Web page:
Direct numerical simulation of a turbulent boundary layer over an anisotropic compliant wall

  • Qian-Jin Xia
  • Wei-Xi HuangEmail author
  • Chun-Xiao Xu
Research Paper


Direct numerical simulation of a spatially developing turbulent boundary layer over a compliant wall with anisotropic wall material properties is performed. The Reynolds number varies from 300 to approximately 860 along the streamwise direction, based on the external flow velocity and the momentum thickness. Eight typical cases are selected for numerical investigation under the guidance of monoharmonic analysis. The instantaneous flow fields exhibit a traveling wavy motion of the compliant wall, and the frequency-wavenumber power spectrum of wall pressure fluctuation is computed to quantify the mutual influence of the wall compliance and the turbulent flow at different wave numbers. It is shown that the Reynolds shear stress and the pressure fluctuation are generally enhanced by the wall compliance with the parameters considered in the present study. A dynamical decomposition of the skin-friction coefficient is derived, and a new term (CW) appears due to the wall-induced Reynolds shear stress. The influence of the anisotropic compliant wall motion on the turbulent boundary layer through the wall-induced negative Reynolds shear stress is discussed. To elucidate the underlying mechanism, the budget analysis of the Reynolds stress transportation is further carried out. The impact of the wall compliance on the turbulent flow is disclosed by examining the variations of the diffusion and velocity–pressure correlation terms. It is shown that an increase of the Reynolds stress inside the flow domain is caused by enhancement of the velocity–pressure correlation term, possibly through the long-range influence of the wall compliance on the pressure field, rather than diffusion of the wall-induced Reynolds shear stress into the fluid flow.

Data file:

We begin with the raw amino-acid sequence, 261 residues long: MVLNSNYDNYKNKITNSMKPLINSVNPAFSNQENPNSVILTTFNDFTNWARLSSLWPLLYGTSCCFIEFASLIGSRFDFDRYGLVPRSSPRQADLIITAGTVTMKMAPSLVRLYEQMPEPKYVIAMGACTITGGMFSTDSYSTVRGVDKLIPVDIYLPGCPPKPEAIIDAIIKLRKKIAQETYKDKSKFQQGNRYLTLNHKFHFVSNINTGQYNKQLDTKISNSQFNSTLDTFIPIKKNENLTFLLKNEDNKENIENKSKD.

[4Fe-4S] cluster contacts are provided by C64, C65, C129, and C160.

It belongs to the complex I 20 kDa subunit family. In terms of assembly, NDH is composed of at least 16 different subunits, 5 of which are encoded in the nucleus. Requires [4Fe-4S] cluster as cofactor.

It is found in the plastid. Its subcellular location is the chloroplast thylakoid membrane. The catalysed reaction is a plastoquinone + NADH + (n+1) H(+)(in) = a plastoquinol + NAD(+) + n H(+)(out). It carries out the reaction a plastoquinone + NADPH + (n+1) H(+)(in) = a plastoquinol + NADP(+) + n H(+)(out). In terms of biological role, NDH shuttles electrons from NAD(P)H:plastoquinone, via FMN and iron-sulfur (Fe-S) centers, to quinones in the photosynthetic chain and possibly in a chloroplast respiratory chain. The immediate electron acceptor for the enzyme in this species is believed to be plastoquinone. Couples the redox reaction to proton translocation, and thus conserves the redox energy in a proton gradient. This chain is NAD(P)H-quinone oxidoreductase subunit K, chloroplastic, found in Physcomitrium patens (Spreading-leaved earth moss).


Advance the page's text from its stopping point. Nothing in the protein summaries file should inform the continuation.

Turbulent boundary layer Anisotropic compliant wall Direct numerical simulation Skin-friction coefficient Reynolds shear stress 



The work was supported by the National Natural Science Foundation of China (Grants 11772172 and 11490551). The authors would like to thank Tsinghua National Laboratory for Information Science and Technology for support in parallel computation.


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Copyright information

© The Chinese Society of Theoretical and Applied Mechanics; Institute of Mechanics, Chinese Academy of Sciences and Springer-Verlag GmbH Germany, part of Springer Nature 2019

Authors and Affiliations

  1. 1.AML, Department of Engineering MechanicsTsinghua UniversityBeijingChina

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